Use this URL to cite or link to this record in EThOS: http://ethos.bl.uk/OrderDetails.do?uin=uk.bl.ethos.495479
Title: An antimicrobial agent from celery seed active against H. pylori
Author: Zhou, Yong
Awarding Body: Sheffield Hallam University
Current Institution: Sheffield Hallam University
Date of Award: 2008
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Abstract:
As well as peptic ulcers, Helicobacter pylori is associated with the development of gastritis, gastric adenocarcinoma and lymphoma, and has been classified as a class I carcinogen in humans (International Agency for Research on Cancer Working Group, 1994). Although the bacteria can be eradicated in up to 90% of patients, side effects, poor compliance and the resistance of the bacteria to antibiotics are common causes of frequent treatment failure. Celery seed extracts (CSE) from a unique source in India has been used as herbal medicine since antiquity and found to have anti-inflammatory and gastroprotective properties (Butters et al., 2004; Whitehouse et al., 2001). This study followed on observations that crude extracts exhibited anti-helicobacter activity (Rainsford & Liu, 2006).CSE was selectively fractionated followed by HPLC. Fractions were collected and bio-assayed against different strains of H. pylori using conventional culture methods. The most potent component that was obtained from HPLC and purified was designated celery seed with anti-Helicobacter activity (CAH). This component has strong bactericidal effects against H. pylori; the minimum inhibitory concentration (MIC) and minimum bactericidal concentration (MBC) were 3.15 mug ml[-1] and 6.25 - 12.5 mug ml[-1], respectively. This compares favourably with the MIC and MBC of tetracycline, which are in the region of 3.15 mug ml[-1]. The isolated compound has highly specific inhibitory effect on H. pylori, since no inhibitory activity was detected against Campylobacter jejuni or Escherichia coli at these levels. The molecular ion of CAH was measured as 384.23 by mass spectrometry, giving the empirical formula as C[24]H[32]O[4]. The MS and NMR data strongly suggest this compound is a phthalide dimer. From radioactive bioassay, CAH inhibits RNA synthesis by 50% of that seen in a negative control in 3 days, while DNA and protein synthesis were unchanged. These suggested that the new compound may be suitable for further investigation as an agent for treating H. pylori infections.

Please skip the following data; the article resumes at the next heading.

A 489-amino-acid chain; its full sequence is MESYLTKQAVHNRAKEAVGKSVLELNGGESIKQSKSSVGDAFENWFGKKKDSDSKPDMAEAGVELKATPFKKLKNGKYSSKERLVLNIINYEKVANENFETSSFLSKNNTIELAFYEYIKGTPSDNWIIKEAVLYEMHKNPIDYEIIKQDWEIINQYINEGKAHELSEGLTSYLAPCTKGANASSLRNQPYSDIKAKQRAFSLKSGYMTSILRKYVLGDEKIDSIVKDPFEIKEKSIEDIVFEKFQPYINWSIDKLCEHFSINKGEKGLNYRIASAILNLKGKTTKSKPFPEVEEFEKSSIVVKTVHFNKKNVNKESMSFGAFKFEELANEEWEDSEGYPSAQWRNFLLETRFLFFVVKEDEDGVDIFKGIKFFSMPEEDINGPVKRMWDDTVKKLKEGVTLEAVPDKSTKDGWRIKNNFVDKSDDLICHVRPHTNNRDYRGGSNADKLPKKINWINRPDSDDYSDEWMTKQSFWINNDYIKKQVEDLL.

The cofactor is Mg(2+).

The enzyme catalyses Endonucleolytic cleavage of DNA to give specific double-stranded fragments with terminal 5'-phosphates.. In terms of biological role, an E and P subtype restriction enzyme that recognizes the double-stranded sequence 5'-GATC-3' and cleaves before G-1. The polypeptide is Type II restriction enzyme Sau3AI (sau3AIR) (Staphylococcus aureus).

Supervisor: Not available Sponsor: Not available
Qualification Name: Thesis (Ph.D.) Qualification Level: Doctoral
EThOS ID: uk.bl.ethos.495479  DOI: Not available
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